Serena Has The Write Stuff

spotightWhen you ask Serena Dudee how old she was when she started writing, she’ll tell you, “As soon as I could open a Word document.”

And the 15-year-old sophomore in the SCAPA program at Lafayette High hasn’t stopped since.

Her skills have not gone unnoticed. Serena’s poem, “Home; Homesick,” won first place and a cash prize in the 9th-10th grade category at the 2013 Kentucky State Poetry Society Student Contest.

Last year she entered a humorous piece in a competition that earned her two tickets to “An Evening with David Sedaris” and a backstage pass.

“He was really nice,” Serena said. “He gave me a bottle of shampoo that he said he stole from his hotel.”

An odd prize, but probably not a surprising one from a humor writer.

Serena was chosen to represent SCAPA-Lafayette at the Young Women Writers Project this year at the Carnegie Center where she worked with poet-activist Bianca Spriggs.

“She taught us about magical realism,” Serena said.

Magical realism? “It’s like Kafka’s ‘The Metamorphosis.’”

Kafka references? Did we mention that Serena is also a gifted student?

A 4.0 student, she is taking A.P. social studies, and advanced classes in chemistry, biology, creative writing, pre-calculus, English and Spanish.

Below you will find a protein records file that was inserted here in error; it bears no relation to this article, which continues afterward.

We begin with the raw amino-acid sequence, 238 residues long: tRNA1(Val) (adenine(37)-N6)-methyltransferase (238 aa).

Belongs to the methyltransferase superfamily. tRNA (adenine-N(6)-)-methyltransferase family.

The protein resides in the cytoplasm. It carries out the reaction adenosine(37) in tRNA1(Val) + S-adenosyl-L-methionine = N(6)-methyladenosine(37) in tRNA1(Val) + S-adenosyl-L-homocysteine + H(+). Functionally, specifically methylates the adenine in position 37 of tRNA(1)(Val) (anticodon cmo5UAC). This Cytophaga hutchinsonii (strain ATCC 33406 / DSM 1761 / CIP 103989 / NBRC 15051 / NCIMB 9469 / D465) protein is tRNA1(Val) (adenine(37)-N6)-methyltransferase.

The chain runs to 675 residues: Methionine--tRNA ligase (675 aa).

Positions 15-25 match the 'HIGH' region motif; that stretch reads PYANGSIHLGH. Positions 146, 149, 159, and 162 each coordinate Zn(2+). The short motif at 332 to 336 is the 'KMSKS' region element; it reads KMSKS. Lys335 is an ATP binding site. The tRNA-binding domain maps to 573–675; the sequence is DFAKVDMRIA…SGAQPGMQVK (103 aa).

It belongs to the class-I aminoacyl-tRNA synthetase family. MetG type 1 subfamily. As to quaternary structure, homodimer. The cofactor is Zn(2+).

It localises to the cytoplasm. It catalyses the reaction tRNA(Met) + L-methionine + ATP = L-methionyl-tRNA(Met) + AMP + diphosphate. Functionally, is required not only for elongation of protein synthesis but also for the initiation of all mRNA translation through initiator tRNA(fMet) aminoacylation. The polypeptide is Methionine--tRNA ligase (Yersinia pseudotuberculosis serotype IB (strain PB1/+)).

Serena even took the A.P. English test as a freshman despite not taking the class. She passed the exam.

“She is hyper-conscientious about work,” her mother Schatzie said. “She’s really focused and detail oriented.”

Along with writing, Serena enjoys science. Her father, Jitander, is an ophthalmologist who studied at Cambridge in London. He also wrote as a child, and his teacher, Brian Thompson, was a children’s book author who used Jitander’s work. The young boy earned 800 pounds for his writing.

Serena hopes to be a professional writer herself. When asked about her favorite genre, Serena gives you a long list – poetry, fiction, short stories, creative non-fiction.

She credits SCAPA’s writing program for the opportunity to create daily.

“I’m grateful that I get 90 minutes every morning to push everything aside and focus on my work,” she said.

What is next for Serena? She’s planning to attend a writer’s workshop at Georgetown University in Washington, D.C. this summer and enter her work in even more contests.

“If I’m lucky, I’ll become a published author,” she said.

Don’t bet against it.

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